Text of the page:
How would you like it, ladies, if your husband came to you some time and said, “I don’t love you anymore, but nothing will change?” Is that enough? “I’ll still earn a living. I’ll still eat with you, sleep with you, drive with you. I’ll still father the children and be your husband. Nothing will change, I just don’t love you.” Devastating. How would you feel if your wife came to you and said, “I don’t love you, but nothing will change”? In a sense we couldn’t imagine saying that to the Lord. “Lord, I don’t love You like I once did. That’s gone. But I just want You to know I’ll still come. I’ll still work. I’ll still sing. I’ll still give. I’ll still even believe the truth. I just don’t love You.” We wouldn’t say that, but the Lord knows if it’s true.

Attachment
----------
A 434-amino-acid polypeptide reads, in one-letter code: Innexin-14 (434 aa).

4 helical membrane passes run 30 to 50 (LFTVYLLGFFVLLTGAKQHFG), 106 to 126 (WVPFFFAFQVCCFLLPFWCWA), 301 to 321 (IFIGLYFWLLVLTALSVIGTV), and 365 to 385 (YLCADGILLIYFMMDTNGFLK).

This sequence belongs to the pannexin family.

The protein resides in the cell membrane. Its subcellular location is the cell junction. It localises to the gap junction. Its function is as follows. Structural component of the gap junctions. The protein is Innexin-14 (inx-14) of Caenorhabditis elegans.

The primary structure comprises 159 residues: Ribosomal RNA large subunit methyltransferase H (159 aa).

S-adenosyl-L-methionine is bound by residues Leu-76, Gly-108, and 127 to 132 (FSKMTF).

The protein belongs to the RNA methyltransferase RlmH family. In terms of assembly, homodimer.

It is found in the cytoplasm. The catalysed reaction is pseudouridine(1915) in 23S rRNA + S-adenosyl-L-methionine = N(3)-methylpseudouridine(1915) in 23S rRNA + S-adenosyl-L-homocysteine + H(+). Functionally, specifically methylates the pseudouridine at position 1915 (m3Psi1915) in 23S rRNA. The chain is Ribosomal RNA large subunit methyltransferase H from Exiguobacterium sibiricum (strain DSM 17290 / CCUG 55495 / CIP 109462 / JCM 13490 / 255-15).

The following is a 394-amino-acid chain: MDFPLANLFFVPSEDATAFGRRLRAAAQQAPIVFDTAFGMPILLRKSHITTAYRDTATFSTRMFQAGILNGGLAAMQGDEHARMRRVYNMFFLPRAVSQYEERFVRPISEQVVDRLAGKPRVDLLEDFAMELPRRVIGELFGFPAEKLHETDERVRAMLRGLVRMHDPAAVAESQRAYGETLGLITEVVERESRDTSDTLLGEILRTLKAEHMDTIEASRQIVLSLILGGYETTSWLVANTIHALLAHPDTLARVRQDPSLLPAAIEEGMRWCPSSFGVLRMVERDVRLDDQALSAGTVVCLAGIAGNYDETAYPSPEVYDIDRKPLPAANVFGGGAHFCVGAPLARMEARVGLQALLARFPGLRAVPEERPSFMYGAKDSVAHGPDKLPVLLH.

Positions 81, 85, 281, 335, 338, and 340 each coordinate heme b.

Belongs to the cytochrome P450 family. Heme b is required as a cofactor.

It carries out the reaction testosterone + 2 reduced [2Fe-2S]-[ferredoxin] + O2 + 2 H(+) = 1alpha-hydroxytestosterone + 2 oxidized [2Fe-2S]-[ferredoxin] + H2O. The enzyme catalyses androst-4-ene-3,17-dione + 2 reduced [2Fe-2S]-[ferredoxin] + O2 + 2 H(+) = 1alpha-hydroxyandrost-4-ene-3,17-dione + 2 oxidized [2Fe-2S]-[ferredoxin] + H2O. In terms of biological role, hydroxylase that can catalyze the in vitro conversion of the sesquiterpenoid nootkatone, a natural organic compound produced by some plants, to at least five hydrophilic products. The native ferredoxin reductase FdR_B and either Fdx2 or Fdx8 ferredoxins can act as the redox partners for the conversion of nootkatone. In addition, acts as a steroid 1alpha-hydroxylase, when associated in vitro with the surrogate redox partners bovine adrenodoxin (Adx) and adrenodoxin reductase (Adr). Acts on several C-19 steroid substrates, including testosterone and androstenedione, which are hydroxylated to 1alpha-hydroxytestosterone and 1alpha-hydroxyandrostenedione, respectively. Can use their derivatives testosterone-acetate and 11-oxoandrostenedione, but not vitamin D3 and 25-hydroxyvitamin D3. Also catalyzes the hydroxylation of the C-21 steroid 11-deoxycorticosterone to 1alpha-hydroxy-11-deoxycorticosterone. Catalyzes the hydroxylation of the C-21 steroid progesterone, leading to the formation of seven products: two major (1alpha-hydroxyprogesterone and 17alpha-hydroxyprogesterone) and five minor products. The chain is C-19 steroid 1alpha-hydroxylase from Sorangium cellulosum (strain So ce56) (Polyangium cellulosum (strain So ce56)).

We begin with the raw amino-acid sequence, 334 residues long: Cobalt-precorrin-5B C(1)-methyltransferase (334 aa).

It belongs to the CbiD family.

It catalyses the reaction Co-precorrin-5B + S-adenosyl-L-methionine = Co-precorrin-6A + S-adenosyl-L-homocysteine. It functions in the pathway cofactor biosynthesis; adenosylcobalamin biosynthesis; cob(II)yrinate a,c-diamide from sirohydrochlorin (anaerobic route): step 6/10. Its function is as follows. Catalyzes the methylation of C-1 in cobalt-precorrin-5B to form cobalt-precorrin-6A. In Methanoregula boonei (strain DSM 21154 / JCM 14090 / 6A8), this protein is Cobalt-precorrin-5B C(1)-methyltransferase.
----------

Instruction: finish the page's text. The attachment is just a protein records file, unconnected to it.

Is that what our hearts are telling the Lord?

 

 

 

sermon

Seven Letters to Seven Churches-Ephesus Part 8

Revelation 2:1-7

“But this thou hast, that thou hatest the deeds of the Nicolaitanes, which I also hate” Revelation 2:6

Jesus offered some commendations for the church at Ephesus, followed by some negative issues He also had; this further commendation is sort of tacked on at the end, after the corrective action.

Why is this commendation tacked on after the initial commendation and the correction? I have no clue. So, if you have one feel quite free to share it; I would value your thoughts.

So, who were these guys, the Nicolaitanes? Nobody seems to know exactly, but there are several opinions around from different commentators.

It seems clear that they were heretical in some way, we just can’t say the way that was dogmatically.